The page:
Censorship in Dystopia in Ray Bradbury's "Fahrenheit 451" Essay
1125 Words5 Pages
Ray Bradbury comments the censorship in the future, even though this novel was written in the early 1950's by showing these same ideas in a dystopian novel called Fahrenheit 451. He shows the readers how terrible censorship really is by writing about it in his novel. In Fahrenheit 451, Bradbury uses "technological controls", such as television and seashells, to show the reader about how controlled the public is by the government and how their minds are being controlled by these certain technologies in the twenty-first century. Technology he uses are the Mechanical Hound and also TV’s, to show the genius the government has by feeding information into the minds of the citizens, in his novel. Fahrenheit 451 is a chilling example of censorship…show more content…
“That’s awful! ...Why should I read? What for?”(Bradbury, 73) Mildred hates the fact that her house and her ‘family’ would burn down if Beatty and the other firemen found out about Montag and his books. Mildred doesn’t understand why Montag wants to reason with her and what he finds so special in books. Mildred is a selfish woman who cares only about herself and her friends. As long as nothing happened to her ‘family’, she’d be fine.
In the novel Fahrenheit 451, individuality and dissent are bad. In the first part of the book, The Hearth and the Salamander, there was a character named Clarisse McClellan. Clarisse is individual and different. This makes her an outcast. She asks how? Not why? Even today, with people at school: if you are different, you aren’t always treated as well as others. Clarisse questioned Montag a lot about his life and job. She opened up his mind and made him think. “How long’ve you worked at being a fireman? (Bradbury, 8) … “Are you happy?”(Bradbury, 10) Clarisse asked him about his job and if he was happy about it and his life. Unlike most people, she never really showed any interest in what he did, or how he did it. Instead, she asked him why he did it, and why he enjoyed doing it. Montag started to question himself, and agreed with Clarisse on most things. Montag became so fed up with what he did, that he changed. In time, Clarisse died (or was killed), because she was different. “The poor girl’s better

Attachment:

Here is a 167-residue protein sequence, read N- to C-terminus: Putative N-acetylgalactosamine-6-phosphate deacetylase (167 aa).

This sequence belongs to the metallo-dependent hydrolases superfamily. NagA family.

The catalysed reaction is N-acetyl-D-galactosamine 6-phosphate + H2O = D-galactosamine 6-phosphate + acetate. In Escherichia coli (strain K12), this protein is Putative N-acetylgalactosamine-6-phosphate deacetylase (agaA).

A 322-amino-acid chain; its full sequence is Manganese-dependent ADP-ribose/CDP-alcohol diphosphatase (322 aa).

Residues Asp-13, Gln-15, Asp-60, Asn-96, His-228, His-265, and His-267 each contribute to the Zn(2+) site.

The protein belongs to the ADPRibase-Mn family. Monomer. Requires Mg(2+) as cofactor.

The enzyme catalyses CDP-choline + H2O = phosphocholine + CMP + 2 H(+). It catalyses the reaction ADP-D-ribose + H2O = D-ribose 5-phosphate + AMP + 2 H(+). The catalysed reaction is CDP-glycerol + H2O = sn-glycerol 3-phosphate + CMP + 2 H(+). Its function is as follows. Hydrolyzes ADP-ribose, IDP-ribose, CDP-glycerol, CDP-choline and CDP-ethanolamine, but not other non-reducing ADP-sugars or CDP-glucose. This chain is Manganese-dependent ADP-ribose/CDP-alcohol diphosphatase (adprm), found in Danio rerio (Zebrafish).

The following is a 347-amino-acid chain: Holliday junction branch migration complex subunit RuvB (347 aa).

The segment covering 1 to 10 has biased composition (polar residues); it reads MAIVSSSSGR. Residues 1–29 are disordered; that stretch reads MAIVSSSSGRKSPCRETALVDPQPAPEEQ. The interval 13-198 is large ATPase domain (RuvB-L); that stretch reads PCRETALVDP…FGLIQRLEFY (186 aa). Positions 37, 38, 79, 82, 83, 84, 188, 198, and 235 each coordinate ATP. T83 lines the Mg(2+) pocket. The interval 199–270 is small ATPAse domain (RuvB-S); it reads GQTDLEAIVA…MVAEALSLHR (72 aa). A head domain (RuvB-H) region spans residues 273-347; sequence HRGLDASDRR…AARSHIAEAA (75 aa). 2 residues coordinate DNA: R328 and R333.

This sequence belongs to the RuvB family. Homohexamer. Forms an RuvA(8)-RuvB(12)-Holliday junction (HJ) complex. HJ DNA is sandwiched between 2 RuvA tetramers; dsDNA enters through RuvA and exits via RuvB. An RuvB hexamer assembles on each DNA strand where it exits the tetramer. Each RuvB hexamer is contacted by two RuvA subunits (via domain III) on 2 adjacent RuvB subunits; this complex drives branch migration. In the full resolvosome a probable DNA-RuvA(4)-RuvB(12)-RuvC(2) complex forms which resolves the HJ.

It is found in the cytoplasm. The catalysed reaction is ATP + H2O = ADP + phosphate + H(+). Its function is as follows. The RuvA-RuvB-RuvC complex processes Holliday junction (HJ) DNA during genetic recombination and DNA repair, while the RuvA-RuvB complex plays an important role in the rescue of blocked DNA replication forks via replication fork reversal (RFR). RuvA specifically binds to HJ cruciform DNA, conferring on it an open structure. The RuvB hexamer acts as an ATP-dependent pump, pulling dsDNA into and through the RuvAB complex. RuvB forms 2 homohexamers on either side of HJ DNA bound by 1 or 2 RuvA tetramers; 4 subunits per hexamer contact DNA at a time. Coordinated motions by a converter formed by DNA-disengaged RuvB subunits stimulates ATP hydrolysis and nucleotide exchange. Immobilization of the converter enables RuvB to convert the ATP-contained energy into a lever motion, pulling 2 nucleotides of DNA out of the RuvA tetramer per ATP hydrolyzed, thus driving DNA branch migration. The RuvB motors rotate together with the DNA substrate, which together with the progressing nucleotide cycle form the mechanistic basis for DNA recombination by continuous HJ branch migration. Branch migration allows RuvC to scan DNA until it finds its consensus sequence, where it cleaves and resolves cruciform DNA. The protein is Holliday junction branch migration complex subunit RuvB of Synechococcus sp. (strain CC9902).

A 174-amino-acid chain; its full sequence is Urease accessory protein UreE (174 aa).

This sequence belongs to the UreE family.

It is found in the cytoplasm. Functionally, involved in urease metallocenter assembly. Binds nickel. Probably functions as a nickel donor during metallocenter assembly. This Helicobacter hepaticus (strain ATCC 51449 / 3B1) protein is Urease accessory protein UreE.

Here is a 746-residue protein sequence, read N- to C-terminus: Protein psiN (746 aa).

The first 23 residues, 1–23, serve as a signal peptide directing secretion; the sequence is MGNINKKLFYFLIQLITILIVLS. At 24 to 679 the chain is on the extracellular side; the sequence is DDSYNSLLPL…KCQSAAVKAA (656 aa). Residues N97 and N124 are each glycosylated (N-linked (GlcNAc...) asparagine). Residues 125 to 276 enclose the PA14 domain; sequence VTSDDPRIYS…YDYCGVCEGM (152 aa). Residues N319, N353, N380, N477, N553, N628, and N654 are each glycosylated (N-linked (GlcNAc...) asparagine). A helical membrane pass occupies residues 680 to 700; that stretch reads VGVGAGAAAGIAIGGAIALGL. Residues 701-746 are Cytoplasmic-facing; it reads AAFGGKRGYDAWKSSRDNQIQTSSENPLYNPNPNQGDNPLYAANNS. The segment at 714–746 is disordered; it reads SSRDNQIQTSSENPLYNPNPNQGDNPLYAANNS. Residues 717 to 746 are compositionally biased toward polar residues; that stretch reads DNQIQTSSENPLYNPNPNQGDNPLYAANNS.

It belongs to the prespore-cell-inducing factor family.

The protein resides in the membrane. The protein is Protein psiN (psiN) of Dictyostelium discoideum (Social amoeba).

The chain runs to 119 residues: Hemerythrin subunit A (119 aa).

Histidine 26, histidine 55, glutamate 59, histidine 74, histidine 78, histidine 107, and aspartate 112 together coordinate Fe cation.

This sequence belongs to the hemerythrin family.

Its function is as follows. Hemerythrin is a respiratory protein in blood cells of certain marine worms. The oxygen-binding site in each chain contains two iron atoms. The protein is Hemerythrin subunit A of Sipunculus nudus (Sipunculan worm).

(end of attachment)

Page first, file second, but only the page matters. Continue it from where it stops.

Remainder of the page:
Censorship In Fahrenheit 451 Essay
547 Words3 Pages
Censorship in Fahrenheit 451
In Ray Bradbury’s Fahrenheit 451, the people live in a society full of censorship.
Montag, the main character of the story, is inspired by a young girl to question law
around him and begins to have doubts about what good they serve. In Fahrenheit 451,
censorship in the world consists of book burning, manipulative parlor families, and the
intolerance of those who attempt to be an individual.
Book burning in the story is done by firemen to supposedly prevent society
from unhappy emotions and unjust thoughts. Any person who was perceived or proved
to possess any sort of reading material was reported to firemen using alarms, which were…show more content…
Before the show would air on television, copies of the
script would be sent to the people who requested them. Mildred, Montag’s wife, along
with many other people, began to depend on these programs, as if they were addicted to
them. Viewers went as far as calling the characters in these shows their “family”.
Broadcasters used these shows in attempt to control the thoughts of society, as well as
bring them joy and happiness. While striving to keep an audience satisfied, lawmakers
also did their best to keep people on one train of thought and strongly disapproved of
Government in the book had very strict opinions on how a society should
function, and never tolerated a person who doubted, questioned or acted against their
authority. Law in this society was strongly enforced and all offenders were prosecuted
immediately. People who thought differently and had different views than others were
thought to be potentially dangerous to themselves or society. Clarisse, an intuitive young
girl who saw things in a whole new light than any other person Montag had ever met, was
soon mysteriously killed after she had spoken out to him. She had been labeled at her
school as “anti-social”, simply because the thought